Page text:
Monday, February 23, 2009

All Work and No Play...Yea, Right

So it took longer than expected...considering where I am in the world. However, after 3 weeks I finally got to see them:


They were so cute and I had a really great time. I went to Mundo Alpaca, (Alpaca World). For more information be sure to check out their website Mundo Alpaca is an eco-tourist facility designed to educate people and give the history of the Michell Company, The Finest Peruvian Alpaca. At the time, I wasn´t really interested in what they were selling, I was hanging out with these guys:

I got to go in the Alpaca pen and feed them Peruvian Alfalfa. Peruvians are very "snotty" when it comes to Alpaca fiber. Alpacas in South America eat Ichu and live at certain altitudes. They don´t have these resources in America or the rest of the world, therefore, South American Alpaca fleece is superior. Perhaps...perhaps they are just a tad possessive of their Andean Gold, and rightfully so.

I am feeding a Mom and her Baby Suri Alpaca. See...

They were so soft and really friendly. The Moms were a bit on the shy side because of the little ones. It was sorta funny too, just touching the Mom and then the Baby it was easy to feel the difference between Alpaca and Baby Alpaca. Baby doesn´t necessarily mean that the fiber came from a baby though. It is just the the classification used. For the South American Camelids here are the fibers from worst to best (if you can call that worst). Llama, Alpaca, Baby Alpaca, Royal Alpaca, Guanaco, and Vicuña. Vicuña is considered the softest fiber in the world. When I touch it it makes me think of what I thought a cloud felt like when I was a kid. (Don´t tell Peruvians about Musk Ox, they don´t wanna hear it).

They were really hungry.

Vicuñas and Guanacos do not live in captivity. They are not domesticated and do not live well except in the wild. For that reason Vicuñas nearly became extinct in the 1960´s. People hunted them for their fiber because they couldn´t be kept in captivity. Now, every few years the herds of Vicuña are penned for a small amount of time, sheared and relased. Their population is doing much better. There is only one kind of Vicuña as far as I know and one type of Guanaco. However, Guanacos will breed with Llamas and then you get Ccara. This type of Llama is more camel like, has short hair, and apparently loves the camera.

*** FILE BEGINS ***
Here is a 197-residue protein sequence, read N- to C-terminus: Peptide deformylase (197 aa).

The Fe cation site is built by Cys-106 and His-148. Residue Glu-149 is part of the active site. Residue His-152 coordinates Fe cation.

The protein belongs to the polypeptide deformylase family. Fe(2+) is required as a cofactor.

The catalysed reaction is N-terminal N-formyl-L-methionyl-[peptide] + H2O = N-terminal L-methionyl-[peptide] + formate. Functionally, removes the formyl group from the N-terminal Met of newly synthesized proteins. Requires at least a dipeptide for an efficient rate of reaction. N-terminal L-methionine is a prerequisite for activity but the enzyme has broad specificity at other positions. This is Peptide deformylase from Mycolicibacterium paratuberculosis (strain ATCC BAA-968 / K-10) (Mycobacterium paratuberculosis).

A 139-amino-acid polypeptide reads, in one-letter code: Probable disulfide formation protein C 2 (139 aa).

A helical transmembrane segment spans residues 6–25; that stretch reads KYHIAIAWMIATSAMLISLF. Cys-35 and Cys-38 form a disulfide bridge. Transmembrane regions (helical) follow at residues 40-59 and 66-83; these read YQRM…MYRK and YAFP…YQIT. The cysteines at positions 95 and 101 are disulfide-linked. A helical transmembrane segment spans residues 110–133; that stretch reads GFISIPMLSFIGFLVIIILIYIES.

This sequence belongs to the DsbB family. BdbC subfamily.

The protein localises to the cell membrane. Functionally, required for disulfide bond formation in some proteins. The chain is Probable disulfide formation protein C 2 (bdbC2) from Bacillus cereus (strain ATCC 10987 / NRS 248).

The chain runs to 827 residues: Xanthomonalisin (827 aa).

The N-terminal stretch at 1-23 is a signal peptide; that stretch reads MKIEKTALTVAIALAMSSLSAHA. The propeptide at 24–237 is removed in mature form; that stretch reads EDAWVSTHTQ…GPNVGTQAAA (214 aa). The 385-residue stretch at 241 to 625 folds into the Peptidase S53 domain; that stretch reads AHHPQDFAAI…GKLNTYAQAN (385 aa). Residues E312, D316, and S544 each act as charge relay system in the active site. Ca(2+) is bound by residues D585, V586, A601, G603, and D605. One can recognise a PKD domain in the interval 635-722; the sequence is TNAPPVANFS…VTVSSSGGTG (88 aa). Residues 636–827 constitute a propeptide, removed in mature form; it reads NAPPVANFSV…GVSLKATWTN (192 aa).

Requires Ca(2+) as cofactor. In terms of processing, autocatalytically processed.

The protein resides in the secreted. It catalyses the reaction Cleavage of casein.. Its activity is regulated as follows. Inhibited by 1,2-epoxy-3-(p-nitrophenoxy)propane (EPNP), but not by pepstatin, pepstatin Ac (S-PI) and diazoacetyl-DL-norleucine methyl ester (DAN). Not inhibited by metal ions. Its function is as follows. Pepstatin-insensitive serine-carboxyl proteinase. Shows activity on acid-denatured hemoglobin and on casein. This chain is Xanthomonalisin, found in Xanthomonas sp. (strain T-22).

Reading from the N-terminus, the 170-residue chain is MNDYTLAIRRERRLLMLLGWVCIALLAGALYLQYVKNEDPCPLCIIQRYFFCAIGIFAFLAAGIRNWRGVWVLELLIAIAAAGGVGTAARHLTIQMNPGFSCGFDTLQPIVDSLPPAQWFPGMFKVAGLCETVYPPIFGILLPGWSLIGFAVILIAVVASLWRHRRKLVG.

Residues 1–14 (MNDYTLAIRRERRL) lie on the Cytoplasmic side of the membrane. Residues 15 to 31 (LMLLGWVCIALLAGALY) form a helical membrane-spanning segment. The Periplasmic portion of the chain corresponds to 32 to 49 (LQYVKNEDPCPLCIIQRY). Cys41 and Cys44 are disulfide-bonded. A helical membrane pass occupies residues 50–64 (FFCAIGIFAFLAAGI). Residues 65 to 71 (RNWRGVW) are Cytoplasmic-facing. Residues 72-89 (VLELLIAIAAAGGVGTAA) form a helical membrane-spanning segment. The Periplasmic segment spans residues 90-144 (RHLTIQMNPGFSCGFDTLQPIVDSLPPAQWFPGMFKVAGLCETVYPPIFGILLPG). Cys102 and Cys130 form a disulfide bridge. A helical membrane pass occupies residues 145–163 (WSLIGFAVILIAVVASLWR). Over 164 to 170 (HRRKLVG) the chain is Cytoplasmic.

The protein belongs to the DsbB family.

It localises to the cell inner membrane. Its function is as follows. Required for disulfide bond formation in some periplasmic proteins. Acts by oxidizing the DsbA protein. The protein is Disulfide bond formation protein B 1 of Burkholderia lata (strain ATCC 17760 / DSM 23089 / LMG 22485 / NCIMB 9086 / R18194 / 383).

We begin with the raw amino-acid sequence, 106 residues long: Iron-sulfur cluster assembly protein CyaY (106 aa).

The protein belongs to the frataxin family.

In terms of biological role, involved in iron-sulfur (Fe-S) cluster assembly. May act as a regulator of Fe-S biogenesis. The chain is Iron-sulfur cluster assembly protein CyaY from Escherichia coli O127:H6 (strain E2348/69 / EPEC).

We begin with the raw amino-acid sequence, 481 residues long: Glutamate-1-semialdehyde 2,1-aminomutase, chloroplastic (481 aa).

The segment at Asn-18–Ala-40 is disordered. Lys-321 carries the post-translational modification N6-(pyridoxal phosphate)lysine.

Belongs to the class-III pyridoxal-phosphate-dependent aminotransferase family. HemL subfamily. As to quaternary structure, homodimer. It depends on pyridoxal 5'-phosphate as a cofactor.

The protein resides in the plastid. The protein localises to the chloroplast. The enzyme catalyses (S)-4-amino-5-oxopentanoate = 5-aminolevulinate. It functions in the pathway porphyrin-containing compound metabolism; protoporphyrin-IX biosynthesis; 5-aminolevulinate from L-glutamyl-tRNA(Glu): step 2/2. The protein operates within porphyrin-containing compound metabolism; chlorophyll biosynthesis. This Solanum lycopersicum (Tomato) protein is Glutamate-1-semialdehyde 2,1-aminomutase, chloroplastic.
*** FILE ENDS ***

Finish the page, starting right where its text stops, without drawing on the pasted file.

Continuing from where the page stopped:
Llamas also have a long haired variety that is "normal." Chaku is the name of this "normal" Llama most people are used to seeing. There are also developments to breed Llamas with Suri Alpacas for very long-haired Llamas. I don´t know if these chimera of sorts have the ability to breed themselves. Up next we have the Alpacas. The Huacayo is the most common Alpaca. It has fluffy hair and a lot of color variety. This little guy is Huacayo.

The other Alpaca breed is the Suri. It has hair that looks like a mop or dreadlocks. It is less common and in my opinion softer. This Mom and Baby are both Suri.

There were a few new families at Mundo Alpaca. This is a Huacayo family. And the dark brown butt you can see is a Suri Llama. She wasn´t interested in me.

Not like my other friend.

Mundo has a lot to offer. Llamas and Alpacas to pet was my favorite part though. There was also an area with fiber sorting taking place. South American Camelid fiber is still sorted by hand. The techniques used are handed down from generation to generation and cannot be mechanized. Artisanal weaving is another area of Mundo Alpaca. I really liked this area too. Traditional costumes, ancient techniques, all natural dyes. It was cool stuff and I will have to go get more than just Alpaca pictures next time. I loved the Machinery Museum too. Old machines...same process. The textile industry has great innovations, but very few changes. The Sol Alpaca flagship store and Michell yarn store is located here too. Gorgeous clothing. Amazing yarns. I was in heaven. I cannot wait to meet some of the designers. I also paid $3 for 200 meters of Baby Alpaca. Are you kidding me? Until we meet again Alpacas.

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